Featuring an sizable slab of meat and a pile of vegetables in the background, this painting by Paul Poincy, Dogs in the Market, captures the ravenous side of all of us when it comes time for Thanksgiving dinner. A New Orleans artist, Poincy captured portraits and places around this city in his paintings. Portraying a scene in the French Market, this work shows a moment in the height of the historic market’s popularity in a time before Winn Dixie. Historians mark that dogs frequently ran through the market, searching—or taking—food. Hopefully your dog is a little more well-mannered, and he simply begs for your turkey scraps!

Maya Culture, Guatemala, Cylindrical Vase Depicting Four Ballgame Players, c. 600–900, Terracotta, polychrome, Museum purchase, Ella West Freeman Foundation Matching Fund, 68.16

No Thanksgiving would be complete without football; football and Thanksgiving go together like turkey and cranberry sauce. Whether you watch the game or partake in the pigskin yourself, one can argue that American football is practically a Thanksgiving ritual—although perhaps not as much as the Mayan ballgame was to the Mayans. On this Mayan vessel, four male figures pose differently, wearing traditional ballgame accessories, including yokes on hips, kneepads, and mitten-like gloves. Researches speculate that the rules of the game were to keep the hard rubber ball in play, passing from one player to another and scoring when the ball touched the court area of the opposing team—described like this, it’s more than slightly reminiscent of America’s favorite Thanksgiving game. However similar the rules might have been, the penalties for losing a game of touch football in the backyard are much less severe—losing Mayan teams were sometimes sacrificed for bountiful agriculture in the year to follow.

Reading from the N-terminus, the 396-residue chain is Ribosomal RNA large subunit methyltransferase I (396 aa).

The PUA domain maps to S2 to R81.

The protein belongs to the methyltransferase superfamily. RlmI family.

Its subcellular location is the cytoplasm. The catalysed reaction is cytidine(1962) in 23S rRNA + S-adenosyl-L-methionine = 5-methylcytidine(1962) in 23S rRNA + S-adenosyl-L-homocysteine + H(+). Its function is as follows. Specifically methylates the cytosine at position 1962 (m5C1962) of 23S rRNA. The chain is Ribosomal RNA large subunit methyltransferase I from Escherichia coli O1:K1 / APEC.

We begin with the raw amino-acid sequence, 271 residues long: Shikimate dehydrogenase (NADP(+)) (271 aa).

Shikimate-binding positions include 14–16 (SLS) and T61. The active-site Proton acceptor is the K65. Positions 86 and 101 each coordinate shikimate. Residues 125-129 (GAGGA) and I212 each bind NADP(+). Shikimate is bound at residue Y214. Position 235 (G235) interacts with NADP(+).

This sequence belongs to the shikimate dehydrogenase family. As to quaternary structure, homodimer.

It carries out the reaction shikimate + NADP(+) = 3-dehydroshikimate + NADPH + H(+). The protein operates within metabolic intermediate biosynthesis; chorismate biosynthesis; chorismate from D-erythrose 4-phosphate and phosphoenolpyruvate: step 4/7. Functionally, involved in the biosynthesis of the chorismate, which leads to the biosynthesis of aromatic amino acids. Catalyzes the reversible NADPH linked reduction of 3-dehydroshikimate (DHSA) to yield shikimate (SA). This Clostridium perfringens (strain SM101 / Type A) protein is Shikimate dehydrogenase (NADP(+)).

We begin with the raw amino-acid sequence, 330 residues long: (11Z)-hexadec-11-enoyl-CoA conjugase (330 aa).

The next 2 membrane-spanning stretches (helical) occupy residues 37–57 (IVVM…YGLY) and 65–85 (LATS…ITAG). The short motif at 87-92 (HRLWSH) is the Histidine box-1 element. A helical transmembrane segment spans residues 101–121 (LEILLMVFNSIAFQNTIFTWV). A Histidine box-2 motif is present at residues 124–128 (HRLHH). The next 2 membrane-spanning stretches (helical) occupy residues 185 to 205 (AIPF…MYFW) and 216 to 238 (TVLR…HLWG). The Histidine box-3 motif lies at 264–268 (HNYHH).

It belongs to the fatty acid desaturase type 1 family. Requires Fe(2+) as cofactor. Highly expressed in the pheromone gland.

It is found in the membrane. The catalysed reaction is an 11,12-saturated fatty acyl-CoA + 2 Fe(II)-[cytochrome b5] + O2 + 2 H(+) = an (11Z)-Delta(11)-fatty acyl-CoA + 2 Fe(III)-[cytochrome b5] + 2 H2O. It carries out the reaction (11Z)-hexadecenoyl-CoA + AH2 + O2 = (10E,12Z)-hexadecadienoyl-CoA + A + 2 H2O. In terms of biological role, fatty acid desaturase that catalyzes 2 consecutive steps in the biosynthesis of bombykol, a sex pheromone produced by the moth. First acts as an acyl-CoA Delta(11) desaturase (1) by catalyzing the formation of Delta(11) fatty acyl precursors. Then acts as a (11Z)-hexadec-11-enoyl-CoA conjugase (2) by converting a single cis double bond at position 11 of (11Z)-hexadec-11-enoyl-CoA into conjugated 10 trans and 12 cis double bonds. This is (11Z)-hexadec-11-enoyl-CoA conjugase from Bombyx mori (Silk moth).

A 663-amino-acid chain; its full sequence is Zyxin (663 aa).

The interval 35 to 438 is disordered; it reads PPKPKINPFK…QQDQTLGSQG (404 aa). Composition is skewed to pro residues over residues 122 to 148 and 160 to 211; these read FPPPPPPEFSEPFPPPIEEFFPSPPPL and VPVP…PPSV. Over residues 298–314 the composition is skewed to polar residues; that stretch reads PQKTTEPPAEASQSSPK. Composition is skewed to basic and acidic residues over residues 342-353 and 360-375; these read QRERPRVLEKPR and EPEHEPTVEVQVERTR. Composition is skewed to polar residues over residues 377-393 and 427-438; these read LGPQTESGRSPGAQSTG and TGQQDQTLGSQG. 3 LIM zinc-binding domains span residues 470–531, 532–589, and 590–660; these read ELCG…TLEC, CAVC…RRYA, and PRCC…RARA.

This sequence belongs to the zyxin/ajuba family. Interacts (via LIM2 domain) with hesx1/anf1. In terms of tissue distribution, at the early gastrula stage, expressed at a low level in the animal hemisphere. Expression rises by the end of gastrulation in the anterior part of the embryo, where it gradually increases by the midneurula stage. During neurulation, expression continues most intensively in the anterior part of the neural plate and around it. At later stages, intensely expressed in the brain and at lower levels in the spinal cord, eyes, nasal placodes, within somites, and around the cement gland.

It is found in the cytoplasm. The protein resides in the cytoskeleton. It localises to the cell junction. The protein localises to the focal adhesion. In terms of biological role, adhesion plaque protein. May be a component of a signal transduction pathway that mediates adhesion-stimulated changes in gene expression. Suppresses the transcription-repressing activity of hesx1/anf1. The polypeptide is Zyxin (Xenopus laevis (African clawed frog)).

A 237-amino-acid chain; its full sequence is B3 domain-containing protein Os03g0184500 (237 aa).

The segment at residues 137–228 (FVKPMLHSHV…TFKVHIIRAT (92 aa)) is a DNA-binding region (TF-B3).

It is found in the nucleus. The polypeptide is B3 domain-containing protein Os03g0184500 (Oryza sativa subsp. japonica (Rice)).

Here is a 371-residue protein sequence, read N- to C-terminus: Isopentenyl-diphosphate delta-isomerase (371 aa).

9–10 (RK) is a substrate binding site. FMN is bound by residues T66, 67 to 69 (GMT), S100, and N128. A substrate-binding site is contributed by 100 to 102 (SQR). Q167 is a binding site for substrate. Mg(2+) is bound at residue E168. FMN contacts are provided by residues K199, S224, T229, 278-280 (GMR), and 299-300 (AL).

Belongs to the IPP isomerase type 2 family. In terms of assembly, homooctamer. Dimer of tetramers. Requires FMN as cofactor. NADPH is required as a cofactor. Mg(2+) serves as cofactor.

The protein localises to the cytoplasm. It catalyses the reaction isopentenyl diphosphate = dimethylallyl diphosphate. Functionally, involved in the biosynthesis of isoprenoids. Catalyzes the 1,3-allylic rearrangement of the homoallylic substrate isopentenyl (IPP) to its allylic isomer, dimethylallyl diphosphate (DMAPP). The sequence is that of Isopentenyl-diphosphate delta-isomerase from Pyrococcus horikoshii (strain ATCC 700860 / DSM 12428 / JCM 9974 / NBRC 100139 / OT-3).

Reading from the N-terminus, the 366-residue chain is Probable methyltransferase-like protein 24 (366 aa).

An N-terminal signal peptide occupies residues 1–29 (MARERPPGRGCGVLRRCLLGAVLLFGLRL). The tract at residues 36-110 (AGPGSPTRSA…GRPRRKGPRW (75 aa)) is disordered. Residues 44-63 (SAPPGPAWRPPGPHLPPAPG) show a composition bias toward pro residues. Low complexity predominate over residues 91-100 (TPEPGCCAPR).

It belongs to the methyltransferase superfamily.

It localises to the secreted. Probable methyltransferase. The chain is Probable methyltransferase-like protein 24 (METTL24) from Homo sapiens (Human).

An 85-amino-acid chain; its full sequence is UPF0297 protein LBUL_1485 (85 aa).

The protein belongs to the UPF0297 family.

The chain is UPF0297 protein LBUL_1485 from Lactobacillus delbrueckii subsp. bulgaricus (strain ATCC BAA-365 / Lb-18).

Edouard Manet, Peaches, 1880, Oil on canvas, Anonymous loan, EL.2008.9

Although not typical fare on a Thanksgiving menu, there is perhaps no more Southern pride found in fruit than that within a fresh peach. In Edouard Manet’s final years, he limited himself to small-scale still life paintings of fruit and flowers, and this simple bunch of peaches is perfectly representative of that more stylized work. Plump and ready to eat, Manet’s peaches are a veritable feast in themselves.

Njideka Akunyili Crosby, I Still Face You, 2015, Acrylic, color pencils, charcoal, oil transfer and college and commemorative fabric on paper, Collection of the Los Angeles Museum of Art, Purchased with funds provided by Holly and Albert Baril and AHAN: Studio Forum, 2015 Art Here and Now Purchase